The University of California, Los Angeles hosted a workshop last week comparing the “mass deaths” of illegal aliens “along the U.S.-Mexico border” to the deaths of AIDS victims, and urging pro-illegal immigration activists to use the same tactics utilized by ACT UP and other AIDS advocacy groups.
The UCLA department of political science hosted the Feb. 26 lunchtime workshop in a campus building. The workshop was presented by Cristina Beltrán, a professor at New York University.
The title of the midday workshop at the taxpayer-funded school was “Undocumented and Acting Up: Queering Sovereignty in the Immigrant Rights Movement.”
“Faced with a dehumanizing logic that blames them for their own suffering, gay and undocumented subjects must challenge a political culture more interested in simplistic accounts of individual action than [in] complex analyses of global capitalism, human desire, and government failure,” Beltrán explained in a summary of her workshop.
The NYU professor’s 33-page paper corresponding with the workshop is entitled “Undocumented and Acting Up: Queer Sovereignty in the Immigrant Rights Movement.”
In the document, Beltrán explains that her goal is to revisit “the work of ACT UP to reconsider what it means to ‘queer’ the politics of immigration.” She wants “to consider the resonances between AIDS activism and undocumented activism.”
Beltrán focuses largely on “undocumented youth” who — perhaps because they can’t legally vote — refuse to wait to see what happens in elections “to make their voices heard.”
Gay people and illegal aliens — and especially gay illegal aliens — are “blamed, belittled, excluded” and “vilified in ways that are deeply dehumanizing,” the professor proclaims.
Beltrán pronounces that illegal immigrants “pose no threat to America’s identity and institutions.” Instead, she argues, “they actually shore up the traditional values that the country increasingly lacks.” Latino immigrants “are a nonthreatening, inherently conservative civic presence.”
Beltrán also claims that “the majority of people with HIV/AIDS are poor and people of color” but the American public erroneously associates the disease with “gay men.”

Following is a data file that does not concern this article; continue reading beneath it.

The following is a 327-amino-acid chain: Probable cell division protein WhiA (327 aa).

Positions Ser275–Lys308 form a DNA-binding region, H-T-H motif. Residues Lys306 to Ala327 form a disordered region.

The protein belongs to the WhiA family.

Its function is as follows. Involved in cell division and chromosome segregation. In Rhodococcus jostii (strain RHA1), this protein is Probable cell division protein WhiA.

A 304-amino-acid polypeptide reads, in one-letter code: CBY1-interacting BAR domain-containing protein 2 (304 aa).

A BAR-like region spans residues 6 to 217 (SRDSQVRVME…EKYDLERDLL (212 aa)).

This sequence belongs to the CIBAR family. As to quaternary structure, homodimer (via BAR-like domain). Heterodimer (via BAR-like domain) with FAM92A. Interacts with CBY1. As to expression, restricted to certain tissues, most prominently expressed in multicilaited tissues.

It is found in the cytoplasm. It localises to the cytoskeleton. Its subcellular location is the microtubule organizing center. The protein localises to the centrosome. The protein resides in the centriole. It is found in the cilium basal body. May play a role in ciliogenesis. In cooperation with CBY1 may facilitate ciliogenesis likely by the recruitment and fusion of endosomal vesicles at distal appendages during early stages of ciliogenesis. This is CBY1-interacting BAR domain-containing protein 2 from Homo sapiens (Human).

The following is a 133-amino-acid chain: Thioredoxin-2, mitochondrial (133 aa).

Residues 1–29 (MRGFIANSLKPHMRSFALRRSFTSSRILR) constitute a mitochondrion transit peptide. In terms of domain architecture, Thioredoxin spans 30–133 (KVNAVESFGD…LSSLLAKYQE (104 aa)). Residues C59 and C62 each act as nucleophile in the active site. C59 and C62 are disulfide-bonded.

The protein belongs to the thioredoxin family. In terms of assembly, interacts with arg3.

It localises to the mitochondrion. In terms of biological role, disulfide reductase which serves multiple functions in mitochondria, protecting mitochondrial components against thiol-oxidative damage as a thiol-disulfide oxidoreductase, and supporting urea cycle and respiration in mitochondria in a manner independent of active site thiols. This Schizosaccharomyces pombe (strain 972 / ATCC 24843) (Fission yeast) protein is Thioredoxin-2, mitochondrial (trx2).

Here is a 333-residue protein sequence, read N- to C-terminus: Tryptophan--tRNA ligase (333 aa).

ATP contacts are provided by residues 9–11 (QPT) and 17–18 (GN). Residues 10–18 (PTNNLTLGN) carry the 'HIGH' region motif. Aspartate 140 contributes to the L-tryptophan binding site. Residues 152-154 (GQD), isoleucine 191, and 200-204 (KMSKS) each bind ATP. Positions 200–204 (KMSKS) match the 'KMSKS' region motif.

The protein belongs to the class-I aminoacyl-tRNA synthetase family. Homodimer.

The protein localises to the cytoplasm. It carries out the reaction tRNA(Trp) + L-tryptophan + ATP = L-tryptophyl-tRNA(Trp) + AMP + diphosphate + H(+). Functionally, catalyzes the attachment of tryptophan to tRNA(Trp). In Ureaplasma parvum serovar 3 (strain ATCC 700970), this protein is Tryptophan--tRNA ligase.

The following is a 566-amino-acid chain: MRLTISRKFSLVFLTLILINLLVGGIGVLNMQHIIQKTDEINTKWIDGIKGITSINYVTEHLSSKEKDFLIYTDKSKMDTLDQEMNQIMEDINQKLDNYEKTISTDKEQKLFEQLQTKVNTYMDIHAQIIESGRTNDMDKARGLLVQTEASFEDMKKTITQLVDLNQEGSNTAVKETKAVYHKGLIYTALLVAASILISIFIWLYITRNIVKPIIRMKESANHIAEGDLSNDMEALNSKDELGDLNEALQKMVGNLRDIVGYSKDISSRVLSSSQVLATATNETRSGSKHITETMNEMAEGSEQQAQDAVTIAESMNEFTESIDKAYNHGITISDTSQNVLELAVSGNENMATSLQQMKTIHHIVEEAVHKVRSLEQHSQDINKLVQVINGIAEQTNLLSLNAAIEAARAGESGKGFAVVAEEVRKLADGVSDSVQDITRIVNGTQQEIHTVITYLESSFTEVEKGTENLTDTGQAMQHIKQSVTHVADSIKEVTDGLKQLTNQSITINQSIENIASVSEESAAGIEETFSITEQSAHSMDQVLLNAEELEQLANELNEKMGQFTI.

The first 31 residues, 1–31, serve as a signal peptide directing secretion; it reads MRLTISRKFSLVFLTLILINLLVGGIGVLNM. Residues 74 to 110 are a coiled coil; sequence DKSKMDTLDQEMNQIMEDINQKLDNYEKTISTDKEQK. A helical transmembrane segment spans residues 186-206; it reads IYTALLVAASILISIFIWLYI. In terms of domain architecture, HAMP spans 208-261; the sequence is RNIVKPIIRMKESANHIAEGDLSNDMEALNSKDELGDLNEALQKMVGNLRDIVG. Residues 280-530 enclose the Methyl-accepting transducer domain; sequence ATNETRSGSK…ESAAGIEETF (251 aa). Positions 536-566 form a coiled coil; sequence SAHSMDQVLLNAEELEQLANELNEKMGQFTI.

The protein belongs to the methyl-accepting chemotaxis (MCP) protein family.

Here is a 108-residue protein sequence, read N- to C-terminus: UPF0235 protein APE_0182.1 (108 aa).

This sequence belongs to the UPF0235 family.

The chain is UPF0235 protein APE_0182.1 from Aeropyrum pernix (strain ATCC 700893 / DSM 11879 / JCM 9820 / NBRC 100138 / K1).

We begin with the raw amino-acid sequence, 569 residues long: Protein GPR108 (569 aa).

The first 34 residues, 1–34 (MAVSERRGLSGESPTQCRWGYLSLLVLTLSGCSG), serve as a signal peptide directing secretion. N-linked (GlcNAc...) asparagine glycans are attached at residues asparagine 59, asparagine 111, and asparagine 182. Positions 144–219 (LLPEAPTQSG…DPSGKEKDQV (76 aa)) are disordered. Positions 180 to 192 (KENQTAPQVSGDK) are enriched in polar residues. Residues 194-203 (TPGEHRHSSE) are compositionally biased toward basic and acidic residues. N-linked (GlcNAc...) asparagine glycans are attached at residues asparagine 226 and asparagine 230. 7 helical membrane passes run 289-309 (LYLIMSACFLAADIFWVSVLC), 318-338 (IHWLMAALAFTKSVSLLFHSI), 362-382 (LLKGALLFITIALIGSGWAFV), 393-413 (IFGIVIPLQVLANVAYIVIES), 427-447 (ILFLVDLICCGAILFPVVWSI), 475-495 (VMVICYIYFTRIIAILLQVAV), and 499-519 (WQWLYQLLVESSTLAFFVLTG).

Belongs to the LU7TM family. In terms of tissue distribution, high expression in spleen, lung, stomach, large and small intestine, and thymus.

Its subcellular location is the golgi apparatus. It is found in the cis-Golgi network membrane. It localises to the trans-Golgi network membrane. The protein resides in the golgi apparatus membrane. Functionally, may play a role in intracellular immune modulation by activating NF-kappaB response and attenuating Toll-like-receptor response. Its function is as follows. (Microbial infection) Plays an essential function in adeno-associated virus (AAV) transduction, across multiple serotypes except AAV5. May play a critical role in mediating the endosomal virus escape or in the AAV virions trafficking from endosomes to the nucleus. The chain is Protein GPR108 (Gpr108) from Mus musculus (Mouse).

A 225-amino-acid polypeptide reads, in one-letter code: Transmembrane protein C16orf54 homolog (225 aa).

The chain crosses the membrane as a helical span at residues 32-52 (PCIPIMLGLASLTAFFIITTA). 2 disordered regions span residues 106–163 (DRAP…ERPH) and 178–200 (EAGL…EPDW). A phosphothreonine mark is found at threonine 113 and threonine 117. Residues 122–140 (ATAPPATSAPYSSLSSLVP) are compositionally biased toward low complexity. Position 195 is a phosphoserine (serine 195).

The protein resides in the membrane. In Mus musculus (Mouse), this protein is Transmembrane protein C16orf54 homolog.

She declares that “anyone can be (or become) undocumented” but “it is Latinos who are most closely associated with illegality, particularly Mexicans.”
The work of gay activists can be a model for illegal immigration advocates because “citizenship status” is a “critical marker to one’s relationship to power and privilege shaped by race, class, gender, and sexuality.”
Beltrán emphasizes the metaphor of “coming out.” However, she writes, “what is most productively ‘queer’ about undocumented activism has less to do with visibility and ‘coming out’ and more to do with the movement’s critique of sovereignty, survival, and preventable death.”Activists for illegal immigration and for the DREAM Act (which would provide conditional permanent residency primarily to the children of illegal immigrants) must “wage a war of representation” similar to the strategies pursued by AIDS advocacy groups, Beltrán asserts.
Such a “wage a war of representation” is already ongoing. One example is a “Coming Out of the Shadows” campaign from 2010 and 2011, which involved “a series of speeches by unauthorized youth who openly declared their undocumented status.” (RELATED: Illegal Immigrant TROUNCED In Runoff For Univ. Of North Carolina Student Body President)
Advocates for illegal immigration are right to call for “mass actions” and to “refuse to accept the criminalizing logic of unauthorized border crossings,” Beltrán suggests, lauding an illegal immigrant rapper who has criticized “right-wing media and politicians” as “‘those elephant nutcases'” and urged like-minded people “to ‘fuck Fox News.'”
According to her New York University faculty webpage, Beltrán’s areas of research interest include Latino politics in the U.S., feminist theory, race and ethnicity, gender and sexuality.